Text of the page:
AB - OBJECTIVES: Although cognitive adaptation theory suggests that personal control acts as a stress buffer when facing adversity, maladaptive outcomes might occur when control is disconfirmed. The moderating effect of disappointing news on the adaptiveness of personal control over cure in women with breast cancer was examined and contrasted with the effect on the adaptiveness of general control over life. Additionally, the underlying beliefs and correlates of control over cure were explored. METHODS: Women with newly diagnosed breast cancer were assessed after surgery (n=228). For a sub-sample (n=133) data before surgery and after the end of treatment were available as well. Data were collected through questionnaires and face-to-face interviews. The prescription of chemotherapy after surgery was used as an indicator of disappointing news. RESULTS: A chemotherapy prescription neither enhances nor limits the adaptiveness of disease-specific or general control perceptions. Women reported that maintaining a positive attitude, accepting treatment and adopting a healthy life style gave them a sense of control over cure. Women with a strong sense of control over cure more often had invasive cancer, were younger and were best characterized by high optimism and strong sense of control over life. CONCLUSIONS: The findings add to our understanding of exaggerated control perceptions in cancer patients treated with curative intent and do not give reason to assume that such perceptions should be altered because of potentially maladaptive effects. On the contrary, a strong sense of control over the cure of breast cancer seems to reflect the capacity to adapt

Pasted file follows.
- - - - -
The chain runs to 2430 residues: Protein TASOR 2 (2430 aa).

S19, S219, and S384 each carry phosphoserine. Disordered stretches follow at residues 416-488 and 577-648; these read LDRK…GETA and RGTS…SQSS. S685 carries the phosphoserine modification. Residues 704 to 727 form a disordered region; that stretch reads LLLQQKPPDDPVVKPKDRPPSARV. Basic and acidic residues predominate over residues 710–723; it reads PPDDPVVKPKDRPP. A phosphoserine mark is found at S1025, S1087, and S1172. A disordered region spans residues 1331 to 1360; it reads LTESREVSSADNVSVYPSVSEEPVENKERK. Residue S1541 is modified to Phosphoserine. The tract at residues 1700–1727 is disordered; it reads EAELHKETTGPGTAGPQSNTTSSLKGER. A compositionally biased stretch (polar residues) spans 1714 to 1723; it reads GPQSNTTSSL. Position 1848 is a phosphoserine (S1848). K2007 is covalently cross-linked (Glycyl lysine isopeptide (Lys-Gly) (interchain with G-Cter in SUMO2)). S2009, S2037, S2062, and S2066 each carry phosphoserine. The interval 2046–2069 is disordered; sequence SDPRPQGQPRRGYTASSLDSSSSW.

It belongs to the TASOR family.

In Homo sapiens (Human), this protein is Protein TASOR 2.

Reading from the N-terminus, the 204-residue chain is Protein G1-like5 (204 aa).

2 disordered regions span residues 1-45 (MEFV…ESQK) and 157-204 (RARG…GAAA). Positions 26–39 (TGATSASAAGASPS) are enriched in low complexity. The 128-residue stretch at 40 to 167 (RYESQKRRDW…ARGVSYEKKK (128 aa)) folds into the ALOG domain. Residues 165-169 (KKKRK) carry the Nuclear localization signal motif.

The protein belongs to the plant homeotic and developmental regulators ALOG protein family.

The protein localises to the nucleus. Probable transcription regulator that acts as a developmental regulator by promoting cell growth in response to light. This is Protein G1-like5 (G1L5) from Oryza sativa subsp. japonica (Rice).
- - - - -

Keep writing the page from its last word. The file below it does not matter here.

U2 - 10.1002/pon.1599

DO - 10.1002/pon.1599

M3 - Article

C2 - 19557825

VL - 19

SP - 525

EP - 534

JO - Psycho-oncology

JF - Psycho-oncology

SN - 1057-9249

IS - 5

ER -

ID: 1050298